Definitions

Elephantine

Elephantine

[el-uh-fan-teen, -tahyn, -tin, el-uh-fuhn-teen, -tahyn]
Elephantine, island, SE Egypt, in the Nile below the First Cataract, near Aswan. In ancient times it was a military post guarding the southern frontier of Egypt. The Elephantine papyruses, which date from the 5th cent. B.C. and describe a colony of Jewish mercenaries, were found there. Surviving ruins are extensive. The ancient nilometer, built to gauge the water level of the Nile, was restored in 1870.

Elephantine (جزيرة الفنتين) is an island in the River Nile, located just downstream of the First Cataract at at the southern border of Ancient Egypt. This region is referred to as Upper Egypt because the ancient Egyptians oriented themselves toward the direction from which the river flowed. It may have received its name because it was a trading place for Ivory.

The island measures some from north to south and is about across at its widest point. It is a part of the modern Egyptian city of Aswan.

Ancient Egypt

Known to the Ancient Egyptians as Abu or Yebu, the island of Elephantine stands at the border between Egypt and Nubia. It was an excellent defensive site for a city and its location made it a natural cargo transfer point for river trade. This border is near the Tropic of Cancer, the most northerly latitude at which the sun can appear directly overhead at noon and from which it appears to reverse direction or "turn back" at the solstices.

Elephantine was a fort that stood just before the first cataract of the Nile. During the Second Intermediate Period (1650 - 1550 BCE), the fort marked the southern border of Egypt.

According to Egyptian mythology, here was the dwelling place of Khnum, the ram-headed god of the cataracts, who guarded and controlled the waters of the Nile from caves beneath the island. He was worshipped here as part of a late triad among the Egyptian pantheon of deities. The Elephantine Triad included Satis and Anuket. Satis was worshipped from very early times as a war goddess and protector of this strategic region of Egypt. When seen as a fertility goddess, she personified the bountiful annual flooding of the Nile, which was identified as her daughter, Anuket. The cult of Satis originated in the ancient city of Swenet. Later, when the triad was formed, Chnum became identified as her consort and, thereby, was thought of as the father of Anuket. His role in myths changed later and another deity was assigned his duties with the river. At that time his role as a potter enabled him to be assigned a duty in the creation of human bodies.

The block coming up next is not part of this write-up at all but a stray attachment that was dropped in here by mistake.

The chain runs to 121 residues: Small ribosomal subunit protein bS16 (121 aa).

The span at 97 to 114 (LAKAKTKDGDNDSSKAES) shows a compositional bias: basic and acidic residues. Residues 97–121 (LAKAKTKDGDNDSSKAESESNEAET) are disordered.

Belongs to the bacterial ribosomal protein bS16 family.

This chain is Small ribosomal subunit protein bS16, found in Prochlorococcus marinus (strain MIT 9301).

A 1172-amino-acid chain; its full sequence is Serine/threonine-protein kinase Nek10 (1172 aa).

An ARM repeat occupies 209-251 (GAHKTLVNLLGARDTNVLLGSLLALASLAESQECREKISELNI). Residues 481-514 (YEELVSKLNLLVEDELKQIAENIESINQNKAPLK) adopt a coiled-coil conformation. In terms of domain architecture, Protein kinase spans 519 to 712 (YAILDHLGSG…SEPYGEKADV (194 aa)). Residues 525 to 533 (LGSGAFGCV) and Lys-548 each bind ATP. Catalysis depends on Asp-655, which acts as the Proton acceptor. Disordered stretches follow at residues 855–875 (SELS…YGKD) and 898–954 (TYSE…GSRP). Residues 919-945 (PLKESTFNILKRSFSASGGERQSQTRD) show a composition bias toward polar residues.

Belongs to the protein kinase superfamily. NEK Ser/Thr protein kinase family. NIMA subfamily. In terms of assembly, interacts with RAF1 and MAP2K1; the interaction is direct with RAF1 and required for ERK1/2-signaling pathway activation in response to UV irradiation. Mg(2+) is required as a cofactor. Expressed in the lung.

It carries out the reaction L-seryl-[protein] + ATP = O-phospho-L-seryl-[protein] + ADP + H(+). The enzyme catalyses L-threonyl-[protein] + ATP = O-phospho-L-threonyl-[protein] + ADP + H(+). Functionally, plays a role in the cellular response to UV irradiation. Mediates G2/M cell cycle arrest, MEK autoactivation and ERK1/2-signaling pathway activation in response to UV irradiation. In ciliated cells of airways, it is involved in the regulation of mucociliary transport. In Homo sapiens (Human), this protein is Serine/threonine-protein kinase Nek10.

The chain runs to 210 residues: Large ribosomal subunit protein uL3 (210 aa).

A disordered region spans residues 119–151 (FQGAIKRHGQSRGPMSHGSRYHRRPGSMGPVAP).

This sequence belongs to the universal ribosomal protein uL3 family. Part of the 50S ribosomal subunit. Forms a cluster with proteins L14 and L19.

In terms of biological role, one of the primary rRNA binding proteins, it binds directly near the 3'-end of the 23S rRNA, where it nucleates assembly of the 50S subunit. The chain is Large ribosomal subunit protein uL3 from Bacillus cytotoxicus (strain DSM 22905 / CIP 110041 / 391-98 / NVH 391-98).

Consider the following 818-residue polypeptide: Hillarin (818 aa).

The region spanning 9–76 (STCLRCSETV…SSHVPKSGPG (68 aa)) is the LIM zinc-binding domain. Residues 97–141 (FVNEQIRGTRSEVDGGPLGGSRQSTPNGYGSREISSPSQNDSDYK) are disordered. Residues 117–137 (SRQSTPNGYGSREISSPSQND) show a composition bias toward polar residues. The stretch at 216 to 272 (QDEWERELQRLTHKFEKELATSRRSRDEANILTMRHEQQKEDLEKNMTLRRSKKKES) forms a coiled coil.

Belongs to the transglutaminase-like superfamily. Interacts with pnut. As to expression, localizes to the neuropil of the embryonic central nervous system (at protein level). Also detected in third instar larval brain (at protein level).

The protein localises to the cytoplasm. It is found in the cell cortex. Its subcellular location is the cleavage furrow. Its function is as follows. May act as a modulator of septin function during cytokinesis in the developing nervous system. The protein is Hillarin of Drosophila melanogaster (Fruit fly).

Temple

There are records of a temple to Chnum on the island as early as the third dynasty. Most of the southern tip of the island is taken up by the ruins of a later temple to him. This temple was completely rebuilt in the Late Period, during the thirtieth dynasty of Egypt, just before the foreign rule that followed in the Graeco-Roman Period. The Greeks formed the Ptolemaic dynasty during their three-hundred-year rule over Egypt (from 305 BC to 30 BC) and maintained the ancient religious customs and traditions, albeit, often associating the Egyptian deities with their own. Egypt then became part of the Roman Empire and its religious traditions existed alongside those from many diverse cultures until 600 AD.